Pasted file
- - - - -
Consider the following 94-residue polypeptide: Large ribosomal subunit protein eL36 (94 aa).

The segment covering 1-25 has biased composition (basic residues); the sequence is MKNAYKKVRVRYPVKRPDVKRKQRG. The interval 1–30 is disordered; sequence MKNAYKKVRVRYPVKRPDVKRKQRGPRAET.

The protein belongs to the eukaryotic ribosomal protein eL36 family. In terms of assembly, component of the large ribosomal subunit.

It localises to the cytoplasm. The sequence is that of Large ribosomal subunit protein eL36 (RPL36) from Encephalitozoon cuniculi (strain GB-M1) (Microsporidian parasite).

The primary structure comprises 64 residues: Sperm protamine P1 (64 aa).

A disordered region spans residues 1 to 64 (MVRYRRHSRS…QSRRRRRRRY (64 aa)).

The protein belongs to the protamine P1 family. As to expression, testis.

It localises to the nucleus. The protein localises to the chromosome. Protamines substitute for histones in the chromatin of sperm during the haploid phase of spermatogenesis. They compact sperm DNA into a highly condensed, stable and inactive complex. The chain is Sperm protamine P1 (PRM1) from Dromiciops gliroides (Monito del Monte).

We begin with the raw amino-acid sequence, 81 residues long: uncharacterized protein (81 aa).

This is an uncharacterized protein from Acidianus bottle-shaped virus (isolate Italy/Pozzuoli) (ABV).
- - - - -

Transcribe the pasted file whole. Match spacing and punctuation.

Consider the following 94-residue polypeptide: Large ribosomal subunit protein eL36 (94 aa).

The segment covering 1-25 has biased composition (basic residues); the sequence is MKNAYKKVRVRYPVKRPDVKRKQRG. The interval 1–30 is disordered; sequence MKNAYKKVRVRYPVKRPDVKRKQRGPRAET.

The protein belongs to the eukaryotic ribosomal protein eL36 family. In terms of assembly, component of the large ribosomal subunit.

It localises to the cytoplasm. The sequence is that of Large ribosomal subunit protein eL36 (RPL36) from Encephalitozoon cuniculi (strain GB-M1) (Microsporidian parasite).

The primary structure comprises 64 residues: Sperm protamine P1 (64 aa).

A disordered region spans residues 1 to 64 (MVRYRRHSRS…QSRRRRRRRY (64 aa)).

The protein belongs to the protamine P1 family. As to expression, testis.

It localises to the nucleus. The protein localises to the chromosome. Protamines substitute for histones in the chromatin of sperm during the haploid phase of spermatogenesis. They compact sperm DNA into a highly condensed, stable and inactive complex. The chain is Sperm protamine P1 (PRM1) from Dromiciops gliroides (Monito del Monte).

We begin with the raw amino-acid sequence, 81 residues long: uncharacterized protein (81 aa).

This is an uncharacterized protein from Acidianus bottle-shaped virus (isolate Italy/Pozzuoli) (ABV).